Who hands over the Academy Awards statuettes? Team Oscar
GLENDALE, Calif. (AP) -- Six Hollywood hopefuls instantly became insiders when they won spots on the film academy's Team Oscar, and their superstar access began deep inside Disney's archives.
Surrounded by vintage sketches, sculptures and other Disney treasures dating back to 1928, the Team Oscar winners -- aspiring filmmakers between the ages of 18 and 23 -- enjoyed the perks of their status as soon as they landed in Hollywood. They were treated to a private tour of the studio's Animation Research Library -- typically only open to its artists and engineers -- a visit to the Disney lot and a screening of its new live-action film "Cinderella," which doesn't open until next month.
The group, chosen from 1,100 hopefuls after submitting 60-second videos on the best piece of advice they'd ever received, is spending a week in Hollywood as guests of the film academy, culminating with multiple appearances on Sunday's Academy Awards. Their most visible role: They'll be the young people handing Oscar statuettes to the celebrity presenters during the show.
Oscar producers Craig Zadan and Neil Meron established the Team Oscar program when they produced their first Academy Awards show in 2013. In watching past shows, Meron noticed "the trophy presenters seemed to have been stuck in 1950 with that buxom blonde, sexist type of attitude, and they were kind of anonymous faces."
"We thought, `Why don't we have everybody on that stage have a passion for film, and why don't we try something aspirational and give some young people a chance to touch their dream?"' he said. "And that's exactly what this program has manifested itself into."
They asked actor Channing Tatum to participate in the program and help choose the winners last year, and this year he called the producers to ask if he could do it again.
Besides a day with Disney, Team Oscar members will be fitted for formalwear and spend several days backstage at the Dolby Theatre among the A-listers rehearsing for Sunday's show.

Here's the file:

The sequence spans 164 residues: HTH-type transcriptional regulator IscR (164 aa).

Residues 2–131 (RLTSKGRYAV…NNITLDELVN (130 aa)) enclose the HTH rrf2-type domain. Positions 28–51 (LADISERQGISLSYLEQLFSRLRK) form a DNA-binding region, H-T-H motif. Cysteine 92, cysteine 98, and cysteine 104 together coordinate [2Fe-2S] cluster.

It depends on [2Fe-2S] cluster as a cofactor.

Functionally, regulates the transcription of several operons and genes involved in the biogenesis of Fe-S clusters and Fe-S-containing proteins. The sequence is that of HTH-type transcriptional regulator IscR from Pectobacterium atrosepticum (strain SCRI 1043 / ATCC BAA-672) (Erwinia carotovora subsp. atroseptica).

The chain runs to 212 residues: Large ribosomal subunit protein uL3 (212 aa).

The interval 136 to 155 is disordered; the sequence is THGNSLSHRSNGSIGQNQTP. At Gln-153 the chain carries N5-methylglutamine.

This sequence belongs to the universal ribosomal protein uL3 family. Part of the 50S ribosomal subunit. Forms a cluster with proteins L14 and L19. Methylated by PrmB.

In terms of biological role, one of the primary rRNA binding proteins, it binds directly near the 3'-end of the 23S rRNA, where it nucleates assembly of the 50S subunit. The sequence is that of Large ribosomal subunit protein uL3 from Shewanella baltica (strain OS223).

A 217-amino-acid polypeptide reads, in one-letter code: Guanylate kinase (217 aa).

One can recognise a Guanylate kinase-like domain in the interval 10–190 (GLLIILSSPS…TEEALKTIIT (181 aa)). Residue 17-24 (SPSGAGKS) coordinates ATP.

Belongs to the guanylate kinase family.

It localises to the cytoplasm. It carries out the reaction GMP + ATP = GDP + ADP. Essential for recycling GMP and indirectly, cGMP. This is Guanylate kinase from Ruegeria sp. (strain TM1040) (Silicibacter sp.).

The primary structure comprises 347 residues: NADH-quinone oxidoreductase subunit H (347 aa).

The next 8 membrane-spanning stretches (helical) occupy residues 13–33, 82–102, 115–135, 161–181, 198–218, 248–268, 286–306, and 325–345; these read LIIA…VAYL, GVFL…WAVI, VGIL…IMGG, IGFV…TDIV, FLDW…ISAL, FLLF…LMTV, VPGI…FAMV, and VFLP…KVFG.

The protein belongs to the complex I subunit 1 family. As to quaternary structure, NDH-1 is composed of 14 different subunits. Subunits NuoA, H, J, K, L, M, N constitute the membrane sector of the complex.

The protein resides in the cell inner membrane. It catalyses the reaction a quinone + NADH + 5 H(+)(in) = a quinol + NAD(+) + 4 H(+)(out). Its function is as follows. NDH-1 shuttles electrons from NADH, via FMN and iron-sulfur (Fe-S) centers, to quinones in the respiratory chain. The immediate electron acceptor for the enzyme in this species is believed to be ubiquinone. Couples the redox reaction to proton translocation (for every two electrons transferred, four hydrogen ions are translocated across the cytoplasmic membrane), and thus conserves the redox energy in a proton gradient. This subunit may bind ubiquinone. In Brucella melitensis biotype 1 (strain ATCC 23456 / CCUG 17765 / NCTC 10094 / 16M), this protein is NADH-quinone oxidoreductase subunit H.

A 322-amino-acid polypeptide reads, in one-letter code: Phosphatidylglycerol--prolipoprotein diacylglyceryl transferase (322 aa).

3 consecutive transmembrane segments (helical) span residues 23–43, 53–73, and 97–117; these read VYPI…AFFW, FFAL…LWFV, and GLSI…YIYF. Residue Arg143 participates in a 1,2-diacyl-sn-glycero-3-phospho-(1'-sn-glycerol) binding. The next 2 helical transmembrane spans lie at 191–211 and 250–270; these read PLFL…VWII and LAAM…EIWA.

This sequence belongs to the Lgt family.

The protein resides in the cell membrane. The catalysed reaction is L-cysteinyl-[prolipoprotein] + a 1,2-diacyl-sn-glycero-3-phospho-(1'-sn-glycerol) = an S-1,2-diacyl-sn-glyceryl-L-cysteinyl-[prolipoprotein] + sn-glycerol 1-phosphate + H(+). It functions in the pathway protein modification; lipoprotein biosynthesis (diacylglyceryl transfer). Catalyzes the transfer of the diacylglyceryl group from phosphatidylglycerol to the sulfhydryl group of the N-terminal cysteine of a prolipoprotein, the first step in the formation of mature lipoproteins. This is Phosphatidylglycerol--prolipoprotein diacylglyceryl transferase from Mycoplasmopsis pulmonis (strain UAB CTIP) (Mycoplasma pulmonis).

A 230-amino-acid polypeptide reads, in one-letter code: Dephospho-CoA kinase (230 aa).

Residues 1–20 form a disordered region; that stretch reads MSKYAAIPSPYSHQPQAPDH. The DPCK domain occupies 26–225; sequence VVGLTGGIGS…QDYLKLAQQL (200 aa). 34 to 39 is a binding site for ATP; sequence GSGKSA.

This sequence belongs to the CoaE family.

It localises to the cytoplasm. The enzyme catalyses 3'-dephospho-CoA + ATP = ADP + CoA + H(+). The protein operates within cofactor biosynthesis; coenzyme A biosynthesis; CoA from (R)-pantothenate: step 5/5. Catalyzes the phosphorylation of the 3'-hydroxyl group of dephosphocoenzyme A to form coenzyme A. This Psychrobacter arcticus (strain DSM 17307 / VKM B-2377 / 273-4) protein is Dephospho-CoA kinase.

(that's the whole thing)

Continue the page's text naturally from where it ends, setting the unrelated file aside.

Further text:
Here's a look at the six winners:
--Chris Carmona: This lifelong movie buff grew up watching the Oscars and still can't believe he's going to be on the show. "This feels like a big practical joke," said the 18-year-old from Bell, California, whose film was about following his mother's advice. Carmona hopes his Team Oscar experience will embed him in the industry he loves, saying, "I just want to go out there and start making stuff."
--Justin Craig: A recent film-school graduate from Ballston Spa, New York, Craig made a comic short based on the advice: "Never make eye contact while eating a banana." The 21-year-old said he learned about the Team Oscar contest from his sister, "who follows Channing Tatum in every facet possible." He entered on a hopeful lark, not really expecting to win. "It's like playing the lottery," he said.
--Kelly FitzGerald: This 19-year-old from Geneva, New York, considers filmmaking a hobby. A communications major in college, FitzGerald found out about the contest by following Tatum on Instagram and, while home for winter break, made a sweet short about spreading smiles. "I wanted a topic that was lighthearted for everyone," she said.
--Justin Floyd: An aspiring editor and director, Floyd has been making and starring in his own movies since he was a kid. His film was about his father's advice to forge his own path to success. The 20-year-old from Compton, California, was almost speechless about being selected for Team Oscar, saying, "I don't know any words that can describe how happy I am."
--Rhianna Shaheen: "I usually don't win anything," said the 23-year-old from Virginia Beach, Virginia. The aspiring screenwriter made a personal film that illustrates her craft and felt "disbelief" in being chosen. "Every morning was kind of like that," she said. "Waking up and having to remember, `OK, I'm going to the Oscars."'
--Patrick Walker: Walker, whose film was about overcoming your circumstances to create your own opportunities, said his mother got emotional when he told her he was going to the Academy Awards, and so did he. "I went ballistic. I called everybody," said the 22-year-old actor and director from Atlanta. "I cried on like 18 different phone calls."
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